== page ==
Speakers & Participants

Serge Haroche (Collège de France and Ecole Normale Supérieure, Paris)

Juggling with photons in cavities

The founders of quantum theory assumed in thought experiments that they were manipulating isolated quantum systems obeying the counterintuitive laws which they had just discovered. Technological advances have recently turned these virtual experiments into real ones by making possible the actual control of isolated quantum particles. In Paris, we perform such experiments by juggling with photons trapped between superconducting mirrors. We count these photons in a non-destructive way, we observe field quantum jumps and we prepare states of the quantum field reminiscent of the famous cat which Schrödinger imagined to be suspended between life and death. We also learn to use quantum feedback procedures to combat the effects of decoherence phenomena which tend to destroy rapidly the non-classical features of the photonic quantum states. I will give a simple description of these studies, compare them to similar ones performed on other systems and guess about possible applications. 

Klaus Mølmer (Aarhus University, Denmark)

Past states of probed quantum systems: “spooky action in the past?” (Slides)

We discuss a new element in the description of open quantum system: the past quantum state [1,2].
This theory extends the stochastic theory of quantum states which evolve subject to measurements in a very special manner: Based on the random outcomes of measurements, we update not only the current state, but we also update what we (now) believe was the state of the quantum system in the past. We derive the central equations of evolution of the past quantum state and we illustrate the application of the theory by analyses of cavity QED experiments performed in Paris [3] and Bonn [4]. Finally, we comment on how the past quantum state may be used to extract information from data with higher precision than conventional analyses.

  1. S. Gammelmark, B. Julsgaard, and K.  Mølmer, Phys. Rev. Lett. 111, 160401 (2013).
  2. M. Tsang, Phys. Rev. Lett. 102, 250403 (2009); Phys. Rev. A 80, 033840 (2009); Phys. Rev. A 81, 013824; M. Tsang, H. M. Wiseman, and C. M. Caves, Phys. Rev. Lett. 106, 090401 (2011).
  3. S.  Gleyzes, S. Kuhr, C. Guerlin, J. Bernu, S. Deléglise, U. B. Hoff, M. Brune, J.-M. Raimond, and S. Haroche, Nature 446, 297 (2007).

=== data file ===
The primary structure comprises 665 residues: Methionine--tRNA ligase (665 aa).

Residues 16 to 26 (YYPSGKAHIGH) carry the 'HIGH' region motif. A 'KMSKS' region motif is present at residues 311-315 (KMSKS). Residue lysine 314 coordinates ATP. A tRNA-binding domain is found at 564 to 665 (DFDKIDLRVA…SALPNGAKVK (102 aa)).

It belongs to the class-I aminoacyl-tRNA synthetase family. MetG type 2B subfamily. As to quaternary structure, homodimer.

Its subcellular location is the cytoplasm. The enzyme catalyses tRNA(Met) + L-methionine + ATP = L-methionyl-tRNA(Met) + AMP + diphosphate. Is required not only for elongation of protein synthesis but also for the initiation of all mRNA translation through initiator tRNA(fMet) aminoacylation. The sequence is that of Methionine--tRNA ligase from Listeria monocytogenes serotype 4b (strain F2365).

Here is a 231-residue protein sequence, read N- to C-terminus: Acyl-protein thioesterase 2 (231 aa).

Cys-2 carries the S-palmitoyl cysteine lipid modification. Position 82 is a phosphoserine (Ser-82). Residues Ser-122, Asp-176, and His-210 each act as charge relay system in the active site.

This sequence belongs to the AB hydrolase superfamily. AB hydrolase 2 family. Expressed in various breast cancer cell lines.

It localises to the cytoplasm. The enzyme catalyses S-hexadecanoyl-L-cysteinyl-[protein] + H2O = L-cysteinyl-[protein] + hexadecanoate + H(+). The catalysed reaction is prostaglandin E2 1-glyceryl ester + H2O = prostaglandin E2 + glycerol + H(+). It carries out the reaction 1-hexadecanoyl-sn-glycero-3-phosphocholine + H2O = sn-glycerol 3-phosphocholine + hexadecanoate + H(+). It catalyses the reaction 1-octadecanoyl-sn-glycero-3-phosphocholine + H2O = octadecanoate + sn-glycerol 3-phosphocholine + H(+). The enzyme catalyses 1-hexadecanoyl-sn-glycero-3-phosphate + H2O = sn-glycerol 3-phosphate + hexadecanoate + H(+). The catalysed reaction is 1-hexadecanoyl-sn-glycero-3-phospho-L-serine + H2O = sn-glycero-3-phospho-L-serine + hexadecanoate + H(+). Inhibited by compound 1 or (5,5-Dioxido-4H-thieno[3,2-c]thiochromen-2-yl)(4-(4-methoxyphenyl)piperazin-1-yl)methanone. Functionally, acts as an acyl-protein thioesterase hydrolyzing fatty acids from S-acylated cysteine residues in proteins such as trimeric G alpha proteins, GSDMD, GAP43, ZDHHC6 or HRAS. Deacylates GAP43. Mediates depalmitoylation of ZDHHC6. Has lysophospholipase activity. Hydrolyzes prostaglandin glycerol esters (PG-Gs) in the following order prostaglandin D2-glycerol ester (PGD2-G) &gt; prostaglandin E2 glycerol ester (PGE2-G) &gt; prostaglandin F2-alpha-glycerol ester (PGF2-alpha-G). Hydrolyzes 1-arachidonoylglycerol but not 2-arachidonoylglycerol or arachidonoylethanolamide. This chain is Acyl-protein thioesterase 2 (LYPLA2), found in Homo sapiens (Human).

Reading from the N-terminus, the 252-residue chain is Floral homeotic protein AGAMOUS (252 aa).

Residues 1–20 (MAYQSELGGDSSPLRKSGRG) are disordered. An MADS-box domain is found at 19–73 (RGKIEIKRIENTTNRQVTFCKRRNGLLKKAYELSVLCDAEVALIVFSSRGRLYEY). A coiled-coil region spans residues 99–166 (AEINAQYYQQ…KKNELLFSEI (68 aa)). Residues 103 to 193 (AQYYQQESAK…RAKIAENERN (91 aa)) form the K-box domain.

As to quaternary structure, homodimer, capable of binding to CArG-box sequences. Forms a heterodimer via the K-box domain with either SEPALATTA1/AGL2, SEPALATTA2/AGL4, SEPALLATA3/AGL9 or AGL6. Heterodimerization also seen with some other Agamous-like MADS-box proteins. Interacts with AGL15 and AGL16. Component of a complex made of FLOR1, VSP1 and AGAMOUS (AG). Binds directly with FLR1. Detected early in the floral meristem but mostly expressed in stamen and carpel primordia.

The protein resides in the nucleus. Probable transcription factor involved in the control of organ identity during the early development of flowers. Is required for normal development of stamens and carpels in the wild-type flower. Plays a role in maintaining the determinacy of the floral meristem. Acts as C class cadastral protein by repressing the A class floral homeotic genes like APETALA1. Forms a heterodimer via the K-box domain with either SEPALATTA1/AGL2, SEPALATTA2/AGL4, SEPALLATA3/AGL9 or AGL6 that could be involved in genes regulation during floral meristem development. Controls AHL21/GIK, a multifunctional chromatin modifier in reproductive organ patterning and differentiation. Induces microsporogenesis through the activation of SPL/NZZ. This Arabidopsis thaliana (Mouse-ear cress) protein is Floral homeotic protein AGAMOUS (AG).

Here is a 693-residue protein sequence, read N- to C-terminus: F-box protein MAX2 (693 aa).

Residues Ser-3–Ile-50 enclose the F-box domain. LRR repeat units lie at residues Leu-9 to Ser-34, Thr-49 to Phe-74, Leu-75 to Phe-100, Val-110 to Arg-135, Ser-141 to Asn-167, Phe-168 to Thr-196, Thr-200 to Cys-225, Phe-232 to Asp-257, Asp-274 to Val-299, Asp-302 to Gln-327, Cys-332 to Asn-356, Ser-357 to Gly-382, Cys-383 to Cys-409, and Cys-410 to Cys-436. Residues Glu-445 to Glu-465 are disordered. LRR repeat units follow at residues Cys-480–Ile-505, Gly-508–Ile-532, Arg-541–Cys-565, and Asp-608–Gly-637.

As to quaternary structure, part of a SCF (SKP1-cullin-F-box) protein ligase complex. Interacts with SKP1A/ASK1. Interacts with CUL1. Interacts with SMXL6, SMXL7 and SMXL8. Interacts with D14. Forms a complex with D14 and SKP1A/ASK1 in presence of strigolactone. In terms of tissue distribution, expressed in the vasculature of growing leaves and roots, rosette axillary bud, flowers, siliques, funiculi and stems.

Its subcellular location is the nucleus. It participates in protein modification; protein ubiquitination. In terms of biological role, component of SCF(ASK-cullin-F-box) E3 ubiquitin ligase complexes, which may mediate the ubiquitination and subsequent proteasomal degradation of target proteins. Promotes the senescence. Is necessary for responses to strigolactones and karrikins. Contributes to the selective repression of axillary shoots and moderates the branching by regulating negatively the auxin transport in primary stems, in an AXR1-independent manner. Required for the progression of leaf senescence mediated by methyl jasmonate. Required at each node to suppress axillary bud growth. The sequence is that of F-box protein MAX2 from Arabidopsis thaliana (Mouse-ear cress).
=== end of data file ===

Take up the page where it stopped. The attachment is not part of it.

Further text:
4. S. Reick, K. Mølmer, W. Alt, M. Eckstein, T. Kampschulte, L. Kong, R. Reimann, A. Thobe, A. Widera, and D. Meschede, J. Opt. Soc. Am. B 27, A 152 (2010)

Masahito Ueda (The University of Tokyo, Japan)

Universality in Few-Body Physics

The three-body parameter, which governs the lifetime of ultracold atomic gases, has long been believed to be a random parameter varying from one atomic species to another and from one Feshbach resoance to another of the same species. Surprisingly, recent experiments have found that the three-body parameter has a universal value when measured in units of the van der Waals length, regardless of the atomic species and the location of the Feshbach resonance. In this talk, I will discuss the underlying physics of this universality and its implication to many-body physics.

Jason Twamley (Macquarie University, Australia)

Connecting up a quantum internet - building optical networks of superconducting quantum devices

Superconducting devices have developed rapidly and are able to execute detailed coherent control over multi-partite quantum information locally on a chip. To build up more global quantum information networks with superconducting devices it is vital to have a device that interfaces the quantum information held in superconducting devices with optical quantum networks. We describe a theoretical proposal for the design of such an interface and describe how it can implement coherent quantum transport between two distant superconducting devices and is robust against noise.

Leticia Tarruell (ICFO-The Institute of Photonic Sciences, Spain)

Exploring synthetic quantum materials with ultracold fermions in a tunable-geometry optical lattice (Slides)

Ultracold Fermi gases in optical lattices have emerged as a versatile tool to study condensed matter model systems. They give access to the simulation of traditional condensed-matter problems in a more controlled setting and also to the realization of extreme parameter regimes which are not accessible in solid-state samples. In my talk I will present experiments where an ultracold Fermi gas trapped in an optical lattice of tunable geometry is used to explore both aspects.

By loading non-interacting atoms into a honeycomb lattice, we realize artificial graphene and observe the presence of two Dirac points in the band structure [1]. The flexibility of our experimental approach allows us to adjust the properties of the Dirac points at will, changing the effective mass of the Dirac fermions, moving the Dirac points inside the Brillouin zone and observing the topological transition associated to their merging.

Preparing instead a repulsively interacting gas of atoms in two different internal states we implement the Fermi-Hubbard model and aim at simulating quantum magnetism in this system. In particular, we explore experimentally how certain crystal geometries favor the emergence of short-range magnetic order, and directly probe the nearest-neighbor spin correlations of the system [2]. In a dimerized lattice, the correlations manifest as an excess number of singlets as compared to triplets, whereas in an anisotropic simple cubic lattice we observe the appearance of antiferromagnetic correlations along one spatial axis.